football can be tough to picture if you've never visited the Great Plains. So
Grant Levin, Kensington ( Kans.) High's star senior tailback and linebacker,
created a visual aid to help him land a scholarship. Levin put together a
11/2-hour DVD of personal highlights for Division I colleges. "I wanted to
show that I could play anywhere," Levin says.
The brand of
football coaches see on Levin's disc may look like a novelty, but it is
actually a necessity in states such as Kansas, Nebraska and the Dakotas, where
populations have declined because of changing agricultural conditions, mainly
the rise of corporate farming. Some parts of Wyoming and Montana have combined
two or more schools to form eight-man teams (see box). The game isn't a tough
sell. "There aren't a whole lot of other things to do here," says Jerry
Voorhees, the coach at Kensington, a school with about 40 high-school-age boys.
"If you're not playing sports, you're probably working on a farm."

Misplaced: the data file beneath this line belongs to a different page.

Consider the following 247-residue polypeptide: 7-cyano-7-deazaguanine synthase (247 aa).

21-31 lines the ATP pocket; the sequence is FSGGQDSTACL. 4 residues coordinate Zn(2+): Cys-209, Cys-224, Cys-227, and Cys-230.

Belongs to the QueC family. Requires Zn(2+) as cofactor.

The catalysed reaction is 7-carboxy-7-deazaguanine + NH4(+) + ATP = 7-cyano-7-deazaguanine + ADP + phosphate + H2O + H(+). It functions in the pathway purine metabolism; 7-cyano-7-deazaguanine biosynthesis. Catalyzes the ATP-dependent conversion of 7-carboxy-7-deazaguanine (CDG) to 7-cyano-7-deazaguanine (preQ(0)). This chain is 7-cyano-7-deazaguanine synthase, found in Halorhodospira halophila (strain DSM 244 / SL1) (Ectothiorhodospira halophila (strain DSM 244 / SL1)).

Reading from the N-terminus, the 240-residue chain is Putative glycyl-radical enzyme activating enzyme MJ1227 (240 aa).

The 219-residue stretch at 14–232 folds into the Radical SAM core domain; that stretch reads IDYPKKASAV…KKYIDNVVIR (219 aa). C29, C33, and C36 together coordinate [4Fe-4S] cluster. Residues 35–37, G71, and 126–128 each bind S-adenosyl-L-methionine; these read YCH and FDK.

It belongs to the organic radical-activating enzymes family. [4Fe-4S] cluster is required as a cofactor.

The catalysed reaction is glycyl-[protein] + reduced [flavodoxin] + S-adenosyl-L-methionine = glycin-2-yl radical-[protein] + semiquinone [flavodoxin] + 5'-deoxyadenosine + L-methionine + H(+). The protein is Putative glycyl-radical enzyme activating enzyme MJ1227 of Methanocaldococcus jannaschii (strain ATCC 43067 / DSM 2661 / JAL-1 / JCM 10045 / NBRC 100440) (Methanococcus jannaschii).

eight-man, like the eight-man played in 14 states, adheres to most of the rules
of regular football--though the field is 40 yards shorter and 13 1/3 yards
narrower. There are five down linemen, and everyone plays both ways. On
offense, players at either end of the line are eligible receivers. Having six
fewer players opens up the field and results in more scoring.
Kansas enforces a
mercy rule: If a team gets ahead by 45 points in the second half, the game is
over. In its first five games this season, undefeated Kensington has seen the
third quarter only twice. Levin has made a habit of putting games out of reach.
His solid 6'2", 185-pound frame and 4.47 speed have served him on both
sides of the ball: He has 27 tackles and three interceptions and leads the team
in rushing (with 698 yards on 36 carries) and touchdowns (23). Kansas, Kansas
State and Missouri are among the schools to express interest in him since
seeing his highlight reel. His toughest adjustment in college, he says, will be
sitting for part of the game. "It'll definitely be easier to play one side
of the ball," Levin says, "but it won't be nearly as fun."